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News > ANG gives options to separating Airmen
ANG gives options to separating Airmen

Posted 3/27/2009   Updated 8/15/2014 Email story   Print story


3/27/2009 - DYESS AIR FORCE BASE, Texas -- After separating from active duty continuing on with an Air Force career may be easier than some think.

Master Sgt. Jim Jeter, Air National Guard In-Service Recruiter, is hoping to open doors to many of those Air Force members that are looking to stay involved in the Air Force.

Their jobs are to ensure that all the Air Force active duty forces know the opportunities of their services and how they can continue their military career on a part-time basis.

The Air Guard wants the Air Force member to know their options. Most Airmen soon realize after separation, that they miss many things about the Air Force. This is a way to stay connected and serve in their community.

As an in-service recruiter, he has the duties of interviewing possible candidates one-on-one during a pre-qualification process and getting the applicant in touch with a production recruiter at the specific unit the applicant wants to join.

The ISR's job is to facilitate the Palace Chase and Palace Front programs. Palace Chase is a program that allows members to separate early. The Palace Front program simply allows members to transfer to the Air Guard at their scheduled separation. Both programs eliminate any break-in-service that a member might sustain.

The goal of an in-service recruiter is to help active duty members make informed decisions about their future as well as place qualified personnel in Air Guard units.

The requirements for the ANG are pretty much the same as active duty. Members must be discharged honorably, have a good re-enlistment code, meet current physical standards, Fit to Fight, current security clearance, no unfavorable information on file and not being listed on a control roster. Members also have to be world-wide qualified and have a re-enlistment code that makes the person eligible to re-enlist.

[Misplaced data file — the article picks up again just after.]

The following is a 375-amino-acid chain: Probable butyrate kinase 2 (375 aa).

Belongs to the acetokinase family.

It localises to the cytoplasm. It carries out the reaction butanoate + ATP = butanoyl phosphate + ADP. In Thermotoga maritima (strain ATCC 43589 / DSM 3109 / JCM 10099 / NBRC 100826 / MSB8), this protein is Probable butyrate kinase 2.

The ANG is the truest of citizen Airman. The Air Guard plays a dual role mission. First, they are the state's militia. The governor of each state is the commander- in-chief of their National Guard. The members are utilized for whatever they deem necessary. Secondly, the president of the United States has the option to activate the Air National Guard for call to duty, fighting today's war on terrorism.

Sergeant Jeter is the only Air Guard ISR in the state of Texas however, the ANG have several unit recruiters located at each of their wings throughout the United States.

Even though Sergeant Jeter area of responsibility is Randolph AFB, Brooks City-Base, Lackland AFB, Laughlin AFB, Goodfellow AFB, and Dyess AFB. He can place members of those bases anywhere in the entire nation and territories as long as the units have vacancies in the AFSC an applicant is looking for.

There are state recruiters located in every state, but active duty service members are urged to contact Sergeant Jeter for any information they would like to know.

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